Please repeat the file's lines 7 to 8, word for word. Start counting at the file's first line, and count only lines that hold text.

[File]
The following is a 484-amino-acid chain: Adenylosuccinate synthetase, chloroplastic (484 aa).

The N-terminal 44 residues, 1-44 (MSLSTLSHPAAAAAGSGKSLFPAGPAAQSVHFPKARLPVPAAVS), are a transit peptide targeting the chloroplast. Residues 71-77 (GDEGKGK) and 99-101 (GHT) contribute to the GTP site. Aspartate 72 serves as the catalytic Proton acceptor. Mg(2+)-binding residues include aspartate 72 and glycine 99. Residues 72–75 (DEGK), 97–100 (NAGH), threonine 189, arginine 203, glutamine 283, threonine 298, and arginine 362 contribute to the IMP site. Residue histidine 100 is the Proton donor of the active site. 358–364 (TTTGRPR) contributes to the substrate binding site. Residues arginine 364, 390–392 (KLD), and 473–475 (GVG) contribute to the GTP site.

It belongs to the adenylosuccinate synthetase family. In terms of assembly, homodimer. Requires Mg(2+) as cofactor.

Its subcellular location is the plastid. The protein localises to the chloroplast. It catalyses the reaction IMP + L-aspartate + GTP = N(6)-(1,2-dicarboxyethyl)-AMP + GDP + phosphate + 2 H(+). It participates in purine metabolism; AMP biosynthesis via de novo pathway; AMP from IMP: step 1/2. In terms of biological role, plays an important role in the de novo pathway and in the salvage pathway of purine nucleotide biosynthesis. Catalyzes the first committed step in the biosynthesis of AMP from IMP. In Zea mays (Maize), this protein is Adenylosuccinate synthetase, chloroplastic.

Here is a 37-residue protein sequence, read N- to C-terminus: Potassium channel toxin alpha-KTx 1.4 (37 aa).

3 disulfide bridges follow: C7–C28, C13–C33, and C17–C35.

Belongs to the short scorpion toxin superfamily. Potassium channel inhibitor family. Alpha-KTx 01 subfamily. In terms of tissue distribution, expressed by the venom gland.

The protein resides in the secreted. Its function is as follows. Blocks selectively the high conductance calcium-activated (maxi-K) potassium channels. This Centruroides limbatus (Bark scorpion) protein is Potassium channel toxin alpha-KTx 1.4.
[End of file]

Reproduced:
Belongs to the short scorpion toxin superfamily. Potassium channel inhibitor family. Alpha-KTx 01 subfamily. In terms of tissue distribution, expressed by the venom gland.

The protein resides in the secreted. Its function is as follows. Blocks selectively the high conductance calcium-activated (maxi-K) potassium channels. This Centruroides limbatus (Bark scorpion) protein is Potassium channel toxin alpha-KTx 1.4.